A “perfect storm” is brewing for midwestern farmers. Unending rains have led to the flooding of tens of millions of acres of farmland. The deluge comes on the heels of years of low crop prices.

It has the makings of an agriculture disaster on a scale never seen before.

The nation may see a “perfect storm” in terms of food inflation. Prices for some farm commodities figure to be a lot higher in the months ahead as markets adjust to dramatically lower crop yields. This will be coupled with price hikes associated with tariffs on all manner of goods from China and elsewhere.

To top it off, the Fed is signaling a reversal. The next move in interest rates now figures to be lower.

Grain and soybean prices are already on the move. Corn prices began climbing rapidly in early May. Today the price per bushel is 20% higher than a month ago. Wheat prices are 7% above the lows of a month ago, and soybeans are 11% higher.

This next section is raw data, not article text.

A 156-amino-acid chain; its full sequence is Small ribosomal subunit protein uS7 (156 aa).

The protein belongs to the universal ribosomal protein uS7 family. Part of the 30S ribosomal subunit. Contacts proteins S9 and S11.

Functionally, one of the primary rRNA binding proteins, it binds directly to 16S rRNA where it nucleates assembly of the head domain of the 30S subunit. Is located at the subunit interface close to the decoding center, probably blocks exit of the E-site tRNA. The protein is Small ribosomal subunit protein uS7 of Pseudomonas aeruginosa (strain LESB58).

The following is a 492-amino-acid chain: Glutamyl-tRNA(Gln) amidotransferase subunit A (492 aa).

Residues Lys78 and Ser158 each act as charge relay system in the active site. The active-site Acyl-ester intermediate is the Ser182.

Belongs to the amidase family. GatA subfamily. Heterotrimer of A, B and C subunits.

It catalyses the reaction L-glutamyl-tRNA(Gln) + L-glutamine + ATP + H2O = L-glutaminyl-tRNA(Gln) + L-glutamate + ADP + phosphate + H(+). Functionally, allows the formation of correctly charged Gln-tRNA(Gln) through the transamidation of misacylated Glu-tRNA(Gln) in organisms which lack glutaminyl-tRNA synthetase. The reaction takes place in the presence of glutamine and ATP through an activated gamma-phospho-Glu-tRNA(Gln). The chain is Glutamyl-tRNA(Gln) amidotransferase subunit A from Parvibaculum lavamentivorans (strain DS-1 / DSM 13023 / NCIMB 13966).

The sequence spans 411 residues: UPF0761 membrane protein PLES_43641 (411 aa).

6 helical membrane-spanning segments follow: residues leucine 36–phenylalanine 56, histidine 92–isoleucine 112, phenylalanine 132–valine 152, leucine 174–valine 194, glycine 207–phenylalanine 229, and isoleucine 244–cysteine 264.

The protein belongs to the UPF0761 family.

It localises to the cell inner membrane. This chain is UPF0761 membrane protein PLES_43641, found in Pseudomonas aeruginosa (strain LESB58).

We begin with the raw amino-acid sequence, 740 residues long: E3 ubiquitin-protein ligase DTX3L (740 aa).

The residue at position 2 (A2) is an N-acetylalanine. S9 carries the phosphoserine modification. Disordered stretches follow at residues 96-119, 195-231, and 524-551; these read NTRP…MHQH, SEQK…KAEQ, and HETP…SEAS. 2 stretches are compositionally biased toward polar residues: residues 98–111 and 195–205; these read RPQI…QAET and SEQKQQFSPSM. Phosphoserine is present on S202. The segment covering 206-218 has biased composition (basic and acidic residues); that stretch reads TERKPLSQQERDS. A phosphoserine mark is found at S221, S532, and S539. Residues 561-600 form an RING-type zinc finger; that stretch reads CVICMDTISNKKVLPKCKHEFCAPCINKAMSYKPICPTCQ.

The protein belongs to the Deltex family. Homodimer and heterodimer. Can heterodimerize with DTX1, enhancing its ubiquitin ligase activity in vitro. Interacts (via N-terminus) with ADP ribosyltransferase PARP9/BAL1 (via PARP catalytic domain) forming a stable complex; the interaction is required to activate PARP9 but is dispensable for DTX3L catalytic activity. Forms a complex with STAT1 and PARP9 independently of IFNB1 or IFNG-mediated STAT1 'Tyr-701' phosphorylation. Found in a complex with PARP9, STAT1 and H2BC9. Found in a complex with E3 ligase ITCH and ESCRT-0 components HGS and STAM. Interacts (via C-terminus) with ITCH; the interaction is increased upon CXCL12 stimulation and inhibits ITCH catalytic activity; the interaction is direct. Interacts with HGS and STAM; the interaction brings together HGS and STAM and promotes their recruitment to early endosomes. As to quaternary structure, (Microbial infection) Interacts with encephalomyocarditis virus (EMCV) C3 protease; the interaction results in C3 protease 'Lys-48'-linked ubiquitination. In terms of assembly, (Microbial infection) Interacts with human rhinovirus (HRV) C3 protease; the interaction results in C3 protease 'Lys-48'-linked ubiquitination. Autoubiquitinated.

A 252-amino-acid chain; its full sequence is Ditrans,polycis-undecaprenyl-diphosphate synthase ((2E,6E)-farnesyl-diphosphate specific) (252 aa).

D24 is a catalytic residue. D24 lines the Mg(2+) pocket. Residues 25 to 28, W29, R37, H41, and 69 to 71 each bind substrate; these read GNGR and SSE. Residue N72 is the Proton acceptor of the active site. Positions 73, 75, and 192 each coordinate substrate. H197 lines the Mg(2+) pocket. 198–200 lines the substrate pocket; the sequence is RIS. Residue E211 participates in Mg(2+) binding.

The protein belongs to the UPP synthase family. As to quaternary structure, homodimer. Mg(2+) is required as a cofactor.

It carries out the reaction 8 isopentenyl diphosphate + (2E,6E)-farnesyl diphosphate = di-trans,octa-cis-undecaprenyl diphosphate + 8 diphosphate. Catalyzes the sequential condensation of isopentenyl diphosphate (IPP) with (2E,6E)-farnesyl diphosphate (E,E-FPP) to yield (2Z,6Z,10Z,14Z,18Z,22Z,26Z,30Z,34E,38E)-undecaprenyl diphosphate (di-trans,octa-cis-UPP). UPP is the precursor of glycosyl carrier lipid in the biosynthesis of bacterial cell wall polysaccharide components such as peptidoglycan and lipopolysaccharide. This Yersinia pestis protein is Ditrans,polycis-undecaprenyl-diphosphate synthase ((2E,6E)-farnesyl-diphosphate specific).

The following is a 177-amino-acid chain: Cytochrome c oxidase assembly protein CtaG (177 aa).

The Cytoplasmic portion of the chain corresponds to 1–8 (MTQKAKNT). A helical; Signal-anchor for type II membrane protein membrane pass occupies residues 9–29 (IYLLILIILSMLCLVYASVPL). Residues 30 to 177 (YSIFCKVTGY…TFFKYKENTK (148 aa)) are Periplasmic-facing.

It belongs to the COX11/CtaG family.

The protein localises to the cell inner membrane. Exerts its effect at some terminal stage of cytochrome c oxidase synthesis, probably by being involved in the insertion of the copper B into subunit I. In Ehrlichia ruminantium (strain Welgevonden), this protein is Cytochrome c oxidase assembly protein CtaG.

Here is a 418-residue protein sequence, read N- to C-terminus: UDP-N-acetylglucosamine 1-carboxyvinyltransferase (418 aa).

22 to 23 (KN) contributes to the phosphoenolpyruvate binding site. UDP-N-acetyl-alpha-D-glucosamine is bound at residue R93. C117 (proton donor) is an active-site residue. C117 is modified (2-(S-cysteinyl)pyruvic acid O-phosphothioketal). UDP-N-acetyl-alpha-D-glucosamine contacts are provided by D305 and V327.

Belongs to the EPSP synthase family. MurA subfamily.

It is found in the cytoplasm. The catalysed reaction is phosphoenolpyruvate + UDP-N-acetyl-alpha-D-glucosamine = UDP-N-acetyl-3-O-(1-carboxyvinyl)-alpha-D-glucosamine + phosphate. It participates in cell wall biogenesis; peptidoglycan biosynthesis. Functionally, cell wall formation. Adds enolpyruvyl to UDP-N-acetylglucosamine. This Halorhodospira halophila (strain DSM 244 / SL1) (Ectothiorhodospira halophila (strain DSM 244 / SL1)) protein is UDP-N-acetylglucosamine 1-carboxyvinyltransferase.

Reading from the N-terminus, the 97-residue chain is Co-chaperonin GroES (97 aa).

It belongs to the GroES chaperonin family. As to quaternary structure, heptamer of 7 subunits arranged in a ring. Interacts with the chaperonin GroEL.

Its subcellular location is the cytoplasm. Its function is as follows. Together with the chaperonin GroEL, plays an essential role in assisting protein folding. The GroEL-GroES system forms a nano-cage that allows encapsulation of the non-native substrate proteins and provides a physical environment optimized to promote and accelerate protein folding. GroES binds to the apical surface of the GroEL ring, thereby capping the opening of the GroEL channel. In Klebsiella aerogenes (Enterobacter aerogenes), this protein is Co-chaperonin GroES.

Chinese tariffs on U.S. agricultural products pushed prices lower earlier in the year. However, the longer-term effect of those particular tariffs may wind up being less than many think. The market for food commodities is global and demand is somewhat inelastic.

More than a billion Chinese need to be fed. What they don’t purchase directly from the U.S. will need to be purchased elsewhere. We can expect to see an increase in American exports to other places

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